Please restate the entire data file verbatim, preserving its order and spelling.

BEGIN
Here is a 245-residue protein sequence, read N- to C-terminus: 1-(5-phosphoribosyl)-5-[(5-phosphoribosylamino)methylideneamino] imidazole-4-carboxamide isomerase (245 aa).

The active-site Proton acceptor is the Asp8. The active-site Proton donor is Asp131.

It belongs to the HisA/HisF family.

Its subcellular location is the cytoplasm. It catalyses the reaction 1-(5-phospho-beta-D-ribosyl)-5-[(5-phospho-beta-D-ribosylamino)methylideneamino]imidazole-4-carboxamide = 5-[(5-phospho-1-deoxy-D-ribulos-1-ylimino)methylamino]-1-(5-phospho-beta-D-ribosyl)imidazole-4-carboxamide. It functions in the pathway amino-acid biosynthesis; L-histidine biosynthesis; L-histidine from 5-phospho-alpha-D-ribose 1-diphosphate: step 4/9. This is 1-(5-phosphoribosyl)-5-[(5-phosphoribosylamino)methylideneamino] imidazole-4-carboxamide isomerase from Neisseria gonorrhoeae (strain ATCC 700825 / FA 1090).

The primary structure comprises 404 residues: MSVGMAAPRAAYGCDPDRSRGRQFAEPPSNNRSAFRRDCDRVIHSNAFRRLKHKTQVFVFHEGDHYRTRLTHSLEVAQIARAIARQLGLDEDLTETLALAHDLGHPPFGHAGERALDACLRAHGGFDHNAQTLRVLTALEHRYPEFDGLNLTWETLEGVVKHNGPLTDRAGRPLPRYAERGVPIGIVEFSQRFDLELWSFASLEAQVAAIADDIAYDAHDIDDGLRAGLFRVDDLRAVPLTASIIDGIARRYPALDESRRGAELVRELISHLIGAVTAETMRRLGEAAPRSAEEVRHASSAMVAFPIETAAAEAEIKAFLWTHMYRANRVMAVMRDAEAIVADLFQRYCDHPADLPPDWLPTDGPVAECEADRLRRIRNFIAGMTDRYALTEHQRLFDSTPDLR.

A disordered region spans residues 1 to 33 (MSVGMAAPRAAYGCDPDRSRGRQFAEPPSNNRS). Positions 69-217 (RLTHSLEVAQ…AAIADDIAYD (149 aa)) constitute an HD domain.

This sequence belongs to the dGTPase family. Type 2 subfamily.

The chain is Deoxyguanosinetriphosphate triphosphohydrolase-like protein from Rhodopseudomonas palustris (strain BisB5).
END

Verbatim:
Here is a 245-residue protein sequence, read N- to C-terminus: 1-(5-phosphoribosyl)-5-[(5-phosphoribosylamino)methylideneamino] imidazole-4-carboxamide isomerase (245 aa).

The active-site Proton acceptor is the Asp8. The active-site Proton donor is Asp131.

It belongs to the HisA/HisF family.

Its subcellular location is the cytoplasm. It catalyses the reaction 1-(5-phospho-beta-D-ribosyl)-5-[(5-phospho-beta-D-ribosylamino)methylideneamino]imidazole-4-carboxamide = 5-[(5-phospho-1-deoxy-D-ribulos-1-ylimino)methylamino]-1-(5-phospho-beta-D-ribosyl)imidazole-4-carboxamide. It functions in the pathway amino-acid biosynthesis; L-histidine biosynthesis; L-histidine from 5-phospho-alpha-D-ribose 1-diphosphate: step 4/9. This is 1-(5-phosphoribosyl)-5-[(5-phosphoribosylamino)methylideneamino] imidazole-4-carboxamide isomerase from Neisseria gonorrhoeae (strain ATCC 700825 / FA 1090).

The primary structure comprises 404 residues: MSVGMAAPRAAYGCDPDRSRGRQFAEPPSNNRSAFRRDCDRVIHSNAFRRLKHKTQVFVFHEGDHYRTRLTHSLEVAQIARAIARQLGLDEDLTETLALAHDLGHPPFGHAGERALDACLRAHGGFDHNAQTLRVLTALEHRYPEFDGLNLTWETLEGVVKHNGPLTDRAGRPLPRYAERGVPIGIVEFSQRFDLELWSFASLEAQVAAIADDIAYDAHDIDDGLRAGLFRVDDLRAVPLTASIIDGIARRYPALDESRRGAELVRELISHLIGAVTAETMRRLGEAAPRSAEEVRHASSAMVAFPIETAAAEAEIKAFLWTHMYRANRVMAVMRDAEAIVADLFQRYCDHPADLPPDWLPTDGPVAECEADRLRRIRNFIAGMTDRYALTEHQRLFDSTPDLR.

A disordered region spans residues 1 to 33 (MSVGMAAPRAAYGCDPDRSRGRQFAEPPSNNRS). Positions 69-217 (RLTHSLEVAQ…AAIADDIAYD (149 aa)) constitute an HD domain.

This sequence belongs to the dGTPase family. Type 2 subfamily.

The chain is Deoxyguanosinetriphosphate triphosphohydrolase-like protein from Rhodopseudomonas palustris (strain BisB5).